The attacks are not ideological: capitalism really is bankrupt

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This is the leaflet we distributed on the demonstrations against education cuts on 29 January.

The first estimates of economic output in the 4th quarter of 2010 suggest a 0.5% contraction. George Osborne blamed the snow but even with that factored in, growth was still flat. Forecasters have predicted that the UK’s total debt (private and public) will reach £10 trillion by 2015 – 5.8 times GDP even after taking into account the deficit cuts from the current government. Inflation is beginning to get out of control and not only education but every sector of the economy is faced with massive spending cuts, lay-offs and attacks on working conditions.

But the crisis isn’t confined to Britain. The sovereign debt crisis (i.e. investors beginning to lose faith in government bonds) continues to rumble on in Europe. Ireland has already been forced to adopt yet another austerity budget and growing political instability. Portugal, Ireland, Italy, Greece, Spain, and Belgium are also facing serious difficulties that continue to undermine the Euro-area. As for China, some investment banks (e.g. Goldman Sachs) and hedge funds are already starting to reduce their exposure, amid worries that the Chinese miracle may turn out to be the biggest bubble of them all.

The crisis is thus clearly embedded in the capitalist system on a global scale. It is not the product of this or that government’s policy but the result of the economic mechanisms of capitalism itself, over which even the most competent government has limited control. Contrary to capitalist ideology (and that includes the so-called ‘left’), the recession was not caused by ‘greedy bankers’ or ‘neo-liberal’ economic policies. These elements are no more than consequences of far deeper structural issues at the heart of the economy.

The financial crisis and accompanying recession is not a new problem that has suddenly appeared over the last few years. Their roots can be traced at least as far back as the Great Depression of the 1930s. In the 70s, mainly left-wing governments employed the Keynesian policies that successfully held off recession during the post-war boom. However, these were finally shipwrecked on the cliffs of enormous budget deficits, inflation and recession.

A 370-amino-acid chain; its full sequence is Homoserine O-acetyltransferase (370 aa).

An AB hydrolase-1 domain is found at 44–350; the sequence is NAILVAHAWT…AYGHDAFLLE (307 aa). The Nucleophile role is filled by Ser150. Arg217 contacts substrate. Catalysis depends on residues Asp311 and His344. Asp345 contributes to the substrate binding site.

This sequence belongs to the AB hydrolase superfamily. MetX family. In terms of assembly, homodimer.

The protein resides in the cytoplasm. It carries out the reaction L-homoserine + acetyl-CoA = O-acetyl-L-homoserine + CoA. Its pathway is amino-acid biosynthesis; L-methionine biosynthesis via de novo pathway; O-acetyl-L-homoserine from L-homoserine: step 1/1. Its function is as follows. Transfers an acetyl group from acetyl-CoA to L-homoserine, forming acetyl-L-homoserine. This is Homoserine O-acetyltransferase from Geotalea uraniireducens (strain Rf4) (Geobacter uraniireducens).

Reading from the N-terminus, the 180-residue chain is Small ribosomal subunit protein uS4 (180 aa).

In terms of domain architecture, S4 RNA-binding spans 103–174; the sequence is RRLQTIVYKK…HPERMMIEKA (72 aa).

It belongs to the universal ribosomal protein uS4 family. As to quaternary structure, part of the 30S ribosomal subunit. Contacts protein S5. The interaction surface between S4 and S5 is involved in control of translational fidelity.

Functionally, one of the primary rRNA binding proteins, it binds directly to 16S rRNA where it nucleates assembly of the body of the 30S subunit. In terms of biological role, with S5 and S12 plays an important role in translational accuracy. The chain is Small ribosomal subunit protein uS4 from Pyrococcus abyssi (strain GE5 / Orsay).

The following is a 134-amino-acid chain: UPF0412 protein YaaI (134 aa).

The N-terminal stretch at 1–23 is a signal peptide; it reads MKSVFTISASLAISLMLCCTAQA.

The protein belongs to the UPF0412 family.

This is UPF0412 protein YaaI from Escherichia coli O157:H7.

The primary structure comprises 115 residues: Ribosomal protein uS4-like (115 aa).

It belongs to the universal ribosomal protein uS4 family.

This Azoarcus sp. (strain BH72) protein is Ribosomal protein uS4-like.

In the 80s, the era of ‘Reaganomics’ and ‘Thatcherism’ there were the brutal recessions of 1981 and 1990. The ‘third way’ popularised especially by Blair and Clinton in the 90s was punctuated by the Mexican ‘Tequila’ Crisis of 94, the Asian Crisis of 97, the Russian Crisis of 98, and the complete breakdown in Argentina in 2000.

All governments are our enemy, not just this one!

What does this potted history of the crisis tell us? For one, it demonstrates that the crisis is historic in scale, a product of an entire social system in decline. The media usually blame the government in power for the crisis but it has been a constant companion of right and left-wing governments in every country, and so have the resulting attacks on our living standards. Whether it’s the wage freeze imposed by Labour’s ‘social contract’ in the 70s or the mass unemployment under Conservative governments in the 80s, the common denominator under all governments is that the working class has to pay for the crisis.

For all their fine words, once in power, every would-be government is confronted with the same economic reality which demands workers sacrifice their interests for the sake of ‘their’ country. From this perspective, all governments are the same and participation in elections or signing petitions begging the capitalist state to have mercy are all a waste of time. The only restraint on capital’s assault on the working class is its estimation of how far it can push us before we start pushing back.

But how can we fight effectively? Firstly, we must challenge the idea of each sector fighting its own corner: instead, we must try to struggle together wherever possible. In colleges and workplaces we can hold general meetings open to everyone, regardless of faculty, job or union, where real decisions can be made about the demands to raise and how to win them. We can send mass delegations to other colleges and workplaces inviting them to join in.

Demonstrations should become a vehicle for workers and students to discuss together, for reaching out to other workplaces under attack (local councils, postal sorting offices, etc.) and asking those workers to join them.

But ultimately, the severity of capitalism’s decline is such that even the most vigorous struggle can only bring about a temporary relief.Capitalism has no choice but to come back for more. Eventually, the struggle against austerity must go beyond immediate self-defence and begin to pose the question of replacing a decrepit capitalism with a new social system that will provide for the needs of all members of society.

This is not a utopia; the weapons of self-organisation and class consciousness forged in the defensive struggle will be the same ones that will one day be used to overthrow our exploiters and build a new world of human solidarity.

International Communist Current 27/1/11